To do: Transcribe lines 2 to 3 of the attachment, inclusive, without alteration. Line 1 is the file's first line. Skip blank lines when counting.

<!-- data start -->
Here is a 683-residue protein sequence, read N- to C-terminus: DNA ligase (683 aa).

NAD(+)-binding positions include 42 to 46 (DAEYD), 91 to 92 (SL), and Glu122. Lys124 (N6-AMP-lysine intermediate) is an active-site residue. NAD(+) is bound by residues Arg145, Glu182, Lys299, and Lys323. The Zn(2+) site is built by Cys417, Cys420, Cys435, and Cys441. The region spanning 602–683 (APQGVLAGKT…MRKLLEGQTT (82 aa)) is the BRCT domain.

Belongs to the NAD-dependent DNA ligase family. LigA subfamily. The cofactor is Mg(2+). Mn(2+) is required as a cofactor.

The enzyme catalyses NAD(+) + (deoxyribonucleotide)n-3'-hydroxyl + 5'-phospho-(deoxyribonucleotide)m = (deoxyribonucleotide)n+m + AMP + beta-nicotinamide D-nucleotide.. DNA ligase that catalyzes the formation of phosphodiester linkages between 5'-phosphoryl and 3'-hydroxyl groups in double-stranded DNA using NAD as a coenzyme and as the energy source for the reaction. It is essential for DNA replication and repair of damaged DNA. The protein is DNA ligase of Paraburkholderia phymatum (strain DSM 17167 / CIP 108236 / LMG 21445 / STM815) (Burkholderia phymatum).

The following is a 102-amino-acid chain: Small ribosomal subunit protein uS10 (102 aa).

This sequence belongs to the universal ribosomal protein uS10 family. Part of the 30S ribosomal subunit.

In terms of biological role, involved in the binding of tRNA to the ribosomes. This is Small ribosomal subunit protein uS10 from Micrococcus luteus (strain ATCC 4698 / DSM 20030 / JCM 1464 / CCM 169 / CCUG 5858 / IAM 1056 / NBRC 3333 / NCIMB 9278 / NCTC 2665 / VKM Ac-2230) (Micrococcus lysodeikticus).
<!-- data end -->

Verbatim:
NAD(+)-binding positions include 42 to 46 (DAEYD), 91 to 92 (SL), and Glu122. Lys124 (N6-AMP-lysine intermediate) is an active-site residue. NAD(+) is bound by residues Arg145, Glu182, Lys299, and Lys323. The Zn(2+) site is built by Cys417, Cys420, Cys435, and Cys441. The region spanning 602–683 (APQGVLAGKT…MRKLLEGQTT (82 aa)) is the BRCT domain.

Belongs to the NAD-dependent DNA ligase family. LigA subfamily. The cofactor is Mg(2+). Mn(2+) is required as a cofactor.